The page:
Higher Order Blog


Clojure event sourcing

22 Feb 2009

Event sourcing:
Event Sourcing ensures that all changes to application state are stored as a sequence of events. Not just can we query these events, we can also use the event log to reconstruct past states, and as a foundation to automatically adjust the state to cope with retroactive changes.
I recently watched an InfoQ interview with Greg Young where he discusses an interesting architecture that uses event stream processing. I thought their architecture sounded very interesting, but I did not go into 'research mode' to dig into it. Later I came by Jonas Bonér's blog on "Real world scala" and saw an example of event sourcing using actors in Scala. I thought it would be a good exercise to implement a similar example in Clojure, and perhaps it would also be interesting to compare the solutions and see the effect of the languages on the implementation. As Clojure focuses on concurrency it was natural to start thinking about what 'concurrent' event sourcing would mean and how to implement it. Sequential Clojure implementation. For context, read Fowler's article on event sourcing, and for comparison Jonas Bonér's Scala implementation. Modeling. Scala uses classes and actors for modeling ships and their state. A ship is an actor that receives events (messages) and reacts to those by updating its internal state, i.e., its location (e.g., departure event, arrival event). Clojure has agents which are similar to actors. Agents are simpler and there are more functions that act on agents than on Actors; for example, in Clojure it is possible to directly read the state of an agent (using (deref x) or @x) — this is not possible with actors since they are distributed (at least programmed as if they were distributed). I've used two additional Clojure features in implementing event sourcing: watchers and meta-data. Watchers are a form of callback attached to agents. The callback is called synchronously with the agent actions and "derefs of the agent in the callback will see the value set during that action." I am using watchers to record the events that are sent to each ship. This decouples the code dealing with event storage from the state-changing functions sent to agents. The state of an agent is the location of the ship it represents. So we can get the location of a ship at any time simply by deref'ing the agent representing the ship (with actors this is more complex as one has to send a message to the actor and receive a message with the answer). I decided to use meta data attached to the location to represent the event that caused a move to that location. For example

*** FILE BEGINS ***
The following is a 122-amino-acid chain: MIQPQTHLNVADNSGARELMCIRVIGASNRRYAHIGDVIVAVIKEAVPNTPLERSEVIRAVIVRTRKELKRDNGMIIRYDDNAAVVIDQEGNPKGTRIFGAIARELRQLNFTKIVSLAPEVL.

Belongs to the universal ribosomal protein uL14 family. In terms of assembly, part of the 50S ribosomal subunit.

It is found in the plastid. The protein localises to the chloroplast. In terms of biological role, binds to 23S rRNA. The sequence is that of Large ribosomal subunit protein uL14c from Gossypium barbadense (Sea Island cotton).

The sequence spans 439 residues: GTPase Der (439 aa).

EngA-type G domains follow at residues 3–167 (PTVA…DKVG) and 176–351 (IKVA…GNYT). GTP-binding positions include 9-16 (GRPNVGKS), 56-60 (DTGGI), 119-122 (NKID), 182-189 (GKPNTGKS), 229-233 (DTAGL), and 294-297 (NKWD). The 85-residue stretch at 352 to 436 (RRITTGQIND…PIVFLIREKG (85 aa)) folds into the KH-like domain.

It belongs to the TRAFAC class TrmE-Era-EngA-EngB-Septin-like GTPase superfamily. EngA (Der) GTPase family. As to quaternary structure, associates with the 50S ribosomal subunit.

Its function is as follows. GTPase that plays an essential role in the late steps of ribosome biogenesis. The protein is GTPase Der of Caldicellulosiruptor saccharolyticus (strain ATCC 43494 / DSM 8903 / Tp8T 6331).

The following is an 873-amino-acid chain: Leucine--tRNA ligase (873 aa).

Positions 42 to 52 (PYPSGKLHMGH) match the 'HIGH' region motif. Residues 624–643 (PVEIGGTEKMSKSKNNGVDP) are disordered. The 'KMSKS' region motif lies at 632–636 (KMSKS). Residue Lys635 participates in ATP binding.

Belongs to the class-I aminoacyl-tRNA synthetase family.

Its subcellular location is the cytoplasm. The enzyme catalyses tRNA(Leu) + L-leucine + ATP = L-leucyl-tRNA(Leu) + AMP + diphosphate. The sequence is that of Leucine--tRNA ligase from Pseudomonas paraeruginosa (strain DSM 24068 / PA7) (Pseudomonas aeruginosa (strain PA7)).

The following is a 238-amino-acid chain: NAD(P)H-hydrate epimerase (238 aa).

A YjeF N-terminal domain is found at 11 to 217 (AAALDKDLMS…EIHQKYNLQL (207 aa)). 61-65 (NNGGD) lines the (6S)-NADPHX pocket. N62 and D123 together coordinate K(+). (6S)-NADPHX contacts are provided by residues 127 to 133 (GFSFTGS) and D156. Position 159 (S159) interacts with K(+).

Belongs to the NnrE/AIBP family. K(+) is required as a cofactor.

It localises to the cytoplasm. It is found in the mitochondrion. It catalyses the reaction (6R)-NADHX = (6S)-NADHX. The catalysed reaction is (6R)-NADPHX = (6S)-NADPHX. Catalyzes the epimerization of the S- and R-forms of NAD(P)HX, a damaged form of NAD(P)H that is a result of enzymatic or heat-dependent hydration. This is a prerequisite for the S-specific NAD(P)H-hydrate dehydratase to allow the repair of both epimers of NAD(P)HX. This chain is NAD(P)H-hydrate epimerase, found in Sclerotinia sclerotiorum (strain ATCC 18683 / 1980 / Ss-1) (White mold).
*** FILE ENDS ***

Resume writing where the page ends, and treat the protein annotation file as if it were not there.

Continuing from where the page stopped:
user> @(first agents)
{:country "At sea", :city "At sea"}
user> ^@(first agents)
{:agent 0, :time #<Date Sun Feb 22 19:49:59 CET 2009>, :type :depart_for, 
:loc {:country "Sweden", :city "Malmö"}}
In general, I think it is possible to implement sequential event sourcing reasonably elegantly in Clojure using agents, watchers and metadata. The agents store the state that can change, the watchers record the events that cause the changes by looking at state meta data. The invariant should be that if an agent moves from state s1 to state s2 then (meta s2) should store the event that caused a transition from the s1 to state s2. Then if one knows the initial state, and all the events it is possible to reconstruct the entire sequence of states. Our watchers are quite simple: (notice the cool syntax #(meta @%). A shame I couldn't write #(^@%) it looks like I'm swearing! ;-) that would be cool)

;;Record event history
(def events (atom (map #(meta @%) agents))) 

(defn event_logger
  [idx a changed]
  (if changed
    (swap! events conj (meta @a))))

(defn add-watchers []
  "associate a watcher with each agent
   the watcher logs the events for that agent"
  (dotimes [i NUM_SHIPS]
    (add-watch (agents i) i event_logger)))
Concurrent event sourcing A natural question to ask for Clojure is "what if there are multiple concurrent event sources?" Is it still possible to do event sourcing? I don't think so; at least not is a manner as powerful as with sequential events. Since Fowler defines event sourcing as ensuring "(…) that all changes to application state are stored as a sequence of events." We already have a problem: when events can occur concurrently one must serialize them in order to store them as a sequence. One could try and timestamp all events and store them as a set, but this is sensitive to timing an scheduler issues. Even if stored as a set of timestamped events, how would one replay these events in a way that ensures that the global program states are the same in the replayed program? This would be dependent on thread scheduler timings. It is of course possible to do the less advanced use cases of event sourcing, e.g. event querying and analysis (I guess that is concurrent event stream processing). Anyway, if anyone is still reading ;-) the Source file link.